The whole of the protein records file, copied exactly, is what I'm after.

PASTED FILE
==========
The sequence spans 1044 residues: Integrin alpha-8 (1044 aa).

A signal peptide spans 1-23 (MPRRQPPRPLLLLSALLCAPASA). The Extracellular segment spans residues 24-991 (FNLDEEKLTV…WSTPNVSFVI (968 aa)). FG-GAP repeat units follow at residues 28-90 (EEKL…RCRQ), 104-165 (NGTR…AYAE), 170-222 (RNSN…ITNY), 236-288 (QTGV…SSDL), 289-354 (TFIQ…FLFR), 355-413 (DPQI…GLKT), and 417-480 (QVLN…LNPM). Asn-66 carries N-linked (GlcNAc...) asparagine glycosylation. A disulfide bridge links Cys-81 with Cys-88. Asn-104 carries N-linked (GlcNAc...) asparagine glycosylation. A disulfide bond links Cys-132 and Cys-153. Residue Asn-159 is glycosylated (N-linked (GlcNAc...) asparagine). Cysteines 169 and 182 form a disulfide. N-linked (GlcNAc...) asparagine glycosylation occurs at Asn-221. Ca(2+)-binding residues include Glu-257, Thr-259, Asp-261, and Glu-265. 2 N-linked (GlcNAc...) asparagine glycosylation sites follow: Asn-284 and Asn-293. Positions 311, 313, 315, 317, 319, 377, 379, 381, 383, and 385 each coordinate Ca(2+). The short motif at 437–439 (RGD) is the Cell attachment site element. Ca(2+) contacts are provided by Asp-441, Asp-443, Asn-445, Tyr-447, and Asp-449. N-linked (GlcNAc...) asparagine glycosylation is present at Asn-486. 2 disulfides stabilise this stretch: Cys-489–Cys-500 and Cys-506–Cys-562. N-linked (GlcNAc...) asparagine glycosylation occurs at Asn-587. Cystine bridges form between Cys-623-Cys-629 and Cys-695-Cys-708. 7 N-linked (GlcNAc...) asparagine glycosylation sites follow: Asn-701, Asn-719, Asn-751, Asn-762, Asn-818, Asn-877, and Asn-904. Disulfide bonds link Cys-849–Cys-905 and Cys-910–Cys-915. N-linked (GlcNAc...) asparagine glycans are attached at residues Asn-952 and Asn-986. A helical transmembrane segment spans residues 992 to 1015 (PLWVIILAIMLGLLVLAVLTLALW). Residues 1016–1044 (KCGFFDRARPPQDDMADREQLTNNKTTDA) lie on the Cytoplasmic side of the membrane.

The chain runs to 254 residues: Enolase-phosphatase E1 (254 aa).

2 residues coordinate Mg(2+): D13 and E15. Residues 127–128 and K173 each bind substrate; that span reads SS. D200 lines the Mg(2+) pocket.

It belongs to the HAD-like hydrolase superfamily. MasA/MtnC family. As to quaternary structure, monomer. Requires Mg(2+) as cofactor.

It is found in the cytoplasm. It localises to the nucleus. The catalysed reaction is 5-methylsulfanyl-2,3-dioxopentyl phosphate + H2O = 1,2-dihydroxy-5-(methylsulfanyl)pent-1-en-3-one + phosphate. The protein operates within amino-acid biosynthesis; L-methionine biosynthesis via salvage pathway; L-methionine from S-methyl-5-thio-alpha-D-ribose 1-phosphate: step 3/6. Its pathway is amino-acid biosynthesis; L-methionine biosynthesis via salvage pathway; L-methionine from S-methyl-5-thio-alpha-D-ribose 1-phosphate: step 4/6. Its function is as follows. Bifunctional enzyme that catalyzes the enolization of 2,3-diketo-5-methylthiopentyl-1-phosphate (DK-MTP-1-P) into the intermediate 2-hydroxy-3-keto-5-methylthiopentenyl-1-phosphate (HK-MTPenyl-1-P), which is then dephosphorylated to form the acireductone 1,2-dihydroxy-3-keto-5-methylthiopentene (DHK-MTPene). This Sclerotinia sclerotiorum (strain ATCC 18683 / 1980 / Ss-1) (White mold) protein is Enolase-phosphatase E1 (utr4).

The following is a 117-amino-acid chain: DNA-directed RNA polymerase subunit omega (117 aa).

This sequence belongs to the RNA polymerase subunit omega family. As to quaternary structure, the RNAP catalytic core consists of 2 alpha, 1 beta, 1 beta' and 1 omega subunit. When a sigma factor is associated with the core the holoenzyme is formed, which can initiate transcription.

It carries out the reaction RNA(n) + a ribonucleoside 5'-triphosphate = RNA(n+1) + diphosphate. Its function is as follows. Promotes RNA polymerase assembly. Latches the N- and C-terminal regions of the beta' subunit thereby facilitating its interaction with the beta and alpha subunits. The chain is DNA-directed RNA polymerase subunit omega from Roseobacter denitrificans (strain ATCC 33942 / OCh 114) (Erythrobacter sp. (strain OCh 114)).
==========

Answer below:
The sequence spans 1044 residues: Integrin alpha-8 (1044 aa).

A signal peptide spans 1-23 (MPRRQPPRPLLLLSALLCAPASA). The Extracellular segment spans residues 24-991 (FNLDEEKLTV…WSTPNVSFVI (968 aa)). FG-GAP repeat units follow at residues 28-90 (EEKL…RCRQ), 104-165 (NGTR…AYAE), 170-222 (RNSN…ITNY), 236-288 (QTGV…SSDL), 289-354 (TFIQ…FLFR), 355-413 (DPQI…GLKT), and 417-480 (QVLN…LNPM). Asn-66 carries N-linked (GlcNAc...) asparagine glycosylation. A disulfide bridge links Cys-81 with Cys-88. Asn-104 carries N-linked (GlcNAc...) asparagine glycosylation. A disulfide bond links Cys-132 and Cys-153. Residue Asn-159 is glycosylated (N-linked (GlcNAc...) asparagine). Cysteines 169 and 182 form a disulfide. N-linked (GlcNAc...) asparagine glycosylation occurs at Asn-221. Ca(2+)-binding residues include Glu-257, Thr-259, Asp-261, and Glu-265. 2 N-linked (GlcNAc...) asparagine glycosylation sites follow: Asn-284 and Asn-293. Positions 311, 313, 315, 317, 319, 377, 379, 381, 383, and 385 each coordinate Ca(2+). The short motif at 437–439 (RGD) is the Cell attachment site element. Ca(2+) contacts are provided by Asp-441, Asp-443, Asn-445, Tyr-447, and Asp-449. N-linked (GlcNAc...) asparagine glycosylation is present at Asn-486. 2 disulfides stabilise this stretch: Cys-489–Cys-500 and Cys-506–Cys-562. N-linked (GlcNAc...) asparagine glycosylation occurs at Asn-587. Cystine bridges form between Cys-623-Cys-629 and Cys-695-Cys-708. 7 N-linked (GlcNAc...) asparagine glycosylation sites follow: Asn-701, Asn-719, Asn-751, Asn-762, Asn-818, Asn-877, and Asn-904. Disulfide bonds link Cys-849–Cys-905 and Cys-910–Cys-915. N-linked (GlcNAc...) asparagine glycans are attached at residues Asn-952 and Asn-986. A helical transmembrane segment spans residues 992 to 1015 (PLWVIILAIMLGLLVLAVLTLALW). Residues 1016–1044 (KCGFFDRARPPQDDMADREQLTNNKTTDA) lie on the Cytoplasmic side of the membrane.

The chain runs to 254 residues: Enolase-phosphatase E1 (254 aa).

2 residues coordinate Mg(2+): D13 and E15. Residues 127–128 and K173 each bind substrate; that span reads SS. D200 lines the Mg(2+) pocket.

It belongs to the HAD-like hydrolase superfamily. MasA/MtnC family. As to quaternary structure, monomer. Requires Mg(2+) as cofactor.

It is found in the cytoplasm. It localises to the nucleus. The catalysed reaction is 5-methylsulfanyl-2,3-dioxopentyl phosphate + H2O = 1,2-dihydroxy-5-(methylsulfanyl)pent-1-en-3-one + phosphate. The protein operates within amino-acid biosynthesis; L-methionine biosynthesis via salvage pathway; L-methionine from S-methyl-5-thio-alpha-D-ribose 1-phosphate: step 3/6. Its pathway is amino-acid biosynthesis; L-methionine biosynthesis via salvage pathway; L-methionine from S-methyl-5-thio-alpha-D-ribose 1-phosphate: step 4/6. Its function is as follows. Bifunctional enzyme that catalyzes the enolization of 2,3-diketo-5-methylthiopentyl-1-phosphate (DK-MTP-1-P) into the intermediate 2-hydroxy-3-keto-5-methylthiopentenyl-1-phosphate (HK-MTPenyl-1-P), which is then dephosphorylated to form the acireductone 1,2-dihydroxy-3-keto-5-methylthiopentene (DHK-MTPene). This Sclerotinia sclerotiorum (strain ATCC 18683 / 1980 / Ss-1) (White mold) protein is Enolase-phosphatase E1 (utr4).

The following is a 117-amino-acid chain: DNA-directed RNA polymerase subunit omega (117 aa).

This sequence belongs to the RNA polymerase subunit omega family. As to quaternary structure, the RNAP catalytic core consists of 2 alpha, 1 beta, 1 beta' and 1 omega subunit. When a sigma factor is associated with the core the holoenzyme is formed, which can initiate transcription.

It carries out the reaction RNA(n) + a ribonucleoside 5'-triphosphate = RNA(n+1) + diphosphate. Its function is as follows. Promotes RNA polymerase assembly. Latches the N- and C-terminal regions of the beta' subunit thereby facilitating its interaction with the beta and alpha subunits. The chain is DNA-directed RNA polymerase subunit omega from Roseobacter denitrificans (strain ATCC 33942 / OCh 114) (Erythrobacter sp. (strain OCh 114)).